Albert Einstein, Andrei Shleifer, asset allocation, asset-backed security, banking crisis, Benoit Mandelbrot, Black Swan, Black-Scholes formula, Bretton Woods, Brownian motion, capital asset pricing model, Cass Sunstein, collective bargaining, colonial exploitation, compound rate of return, conceptual framework, corporate governance, Credit Default Swap, David Ricardo: comparative advantage, debt deflation, delayed gratification, Detroit bankruptcy, disintermediation, diversified portfolio, double entry bookkeeping, Edmond Halley, en.wikipedia.org, equity premium, financial independence, financial innovation, financial intermediation, fixed income, frictionless, frictionless market, full employment, high net worth, income inequality, index fund, invention of the steam engine, invention of writing, invisible hand, James Watt: steam engine, joint-stock company, joint-stock limited liability company, laissez-faire capitalism, Louis Bachelier, mandelbrot fractal, market bubble, means of production, money: store of value / unit of account / medium of exchange, moral hazard, new economy, passive investing, Paul Lévy, Ponzi scheme, price stability, principal–agent problem, profit maximization, profit motive, quantitative trading / quantitative ﬁnance, random walk, Richard Thaler, Robert Shiller, Robert Shiller, shareholder value, short selling, South Sea Bubble, sovereign wealth fund, spice trade, stochastic process, the scientific method, The Wealth of Nations by Adam Smith, Thomas Malthus, time value of money, too big to fail, trade liberalization, trade route, transatlantic slave trade, transatlantic slave trade, tulip mania, wage slave
But as a matter of fact the capitalist threads, which in thousands of different intercrossings bind these enterprises with private property in the means of production in general, have converted this railway construction into an instrument for oppressing a thousand million people (in the colonies and semicolonies), that is, more than half the population of the globe that inhabits the dependent countries, as well as the wage-slaves of capital in the “civilised” countries. Capitalism has grown into a world system of colonial oppression and of the financial strangulation of the overwhelming majority of the population of the world by a handful of “advanced” countries. And this “booty” is shared between two or three powerful world plunderers armed to the teeth (America, Great Britain, Japan), who are drawing the whole world into their war over the division of their booty.3 The inclusion of Japan in the list of imperialistic powers is significant.
Admiral Zheng, agricultural Revolution, Albert Einstein, anti-communist, Arthur Eddington, Atahualpa, Berlin Wall, British Empire, Columbian Exchange, conceptual framework, cuban missile crisis, defense in depth, demographic transition, Deng Xiaoping, discovery of the americas, Doomsday Clock, en.wikipedia.org, falling living standards, Flynn Effect, Francisco Pizarro, global village, hiring and firing, indoor plumbing, invention of agriculture, Isaac Newton, James Watt: steam engine, knowledge economy, market bubble, Menlo Park, Mikhail Gorbachev, mutually assured destruction, New Journalism, out of africa, Peter Thiel, phenotype, pink-collar, place-making, purchasing power parity, RAND corporation, Ray Kurzweil, Ronald Reagan, Scientific racism, Silicon Valley, Sinatra Doctrine, South China Sea, special economic zone, Steve Jobs, Steve Wozniak, Steven Pinker, strong AI, The Wealth of Nations by Adam Smith, Thomas Kuhn: the structure of scientific revolutions, Thomas L Friedman, Thomas Malthus, trade route, upwardly mobile, wage slave, washing machines reduced drudgery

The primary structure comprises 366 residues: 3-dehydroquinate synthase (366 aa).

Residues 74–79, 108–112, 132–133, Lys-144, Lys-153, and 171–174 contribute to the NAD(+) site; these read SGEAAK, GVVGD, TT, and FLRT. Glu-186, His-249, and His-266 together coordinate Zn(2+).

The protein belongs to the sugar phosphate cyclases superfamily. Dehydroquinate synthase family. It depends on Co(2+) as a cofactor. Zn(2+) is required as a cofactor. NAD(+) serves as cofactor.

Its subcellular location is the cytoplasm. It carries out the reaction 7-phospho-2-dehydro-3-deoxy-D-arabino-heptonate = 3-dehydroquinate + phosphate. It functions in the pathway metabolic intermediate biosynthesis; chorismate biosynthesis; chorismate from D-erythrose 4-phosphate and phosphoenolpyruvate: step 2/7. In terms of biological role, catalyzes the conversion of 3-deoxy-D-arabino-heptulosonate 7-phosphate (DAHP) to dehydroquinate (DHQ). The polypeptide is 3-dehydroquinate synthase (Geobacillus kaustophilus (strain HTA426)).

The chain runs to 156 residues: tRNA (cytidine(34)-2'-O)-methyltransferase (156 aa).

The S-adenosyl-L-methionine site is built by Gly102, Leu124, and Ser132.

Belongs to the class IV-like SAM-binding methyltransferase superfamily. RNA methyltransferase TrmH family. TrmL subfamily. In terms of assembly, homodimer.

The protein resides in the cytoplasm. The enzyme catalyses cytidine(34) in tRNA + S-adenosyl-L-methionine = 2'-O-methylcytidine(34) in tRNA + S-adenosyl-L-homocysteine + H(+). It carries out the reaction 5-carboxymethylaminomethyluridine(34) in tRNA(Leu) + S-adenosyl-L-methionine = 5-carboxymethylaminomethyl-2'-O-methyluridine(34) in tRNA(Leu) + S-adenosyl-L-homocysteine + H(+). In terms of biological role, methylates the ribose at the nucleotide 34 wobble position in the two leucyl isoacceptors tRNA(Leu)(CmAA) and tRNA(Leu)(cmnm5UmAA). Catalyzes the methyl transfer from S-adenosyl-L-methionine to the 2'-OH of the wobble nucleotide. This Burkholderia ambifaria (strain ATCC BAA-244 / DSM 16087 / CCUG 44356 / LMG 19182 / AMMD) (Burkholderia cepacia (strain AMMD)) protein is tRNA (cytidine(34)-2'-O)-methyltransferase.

“What the bourgeoisie therefore produces, above all,” Marx and Engels concluded, “are its own gravediggers … Let the ruling classes tremble at a Communist revolution. The proletarians have nothing to lose but their chains. They have a world to win. Workingmen of all countries, unite!” Marx and Engels believed that capitalists had brought this on themselves by fencing off the countryside and driving the dispossessed into cities to be wage slaves, but they had the facts wrong. Rich landlords did not drive country folk off the land; sex did. The nineteenth century’s intensive agriculture actually needed more field hands, not fewer, and the real reason people exchanged farms for cities was reproduction. Life expectancy increased by about three years between 1750 and 1850, and although historians cannot agree why this happened (Fewer outbreaks of plague?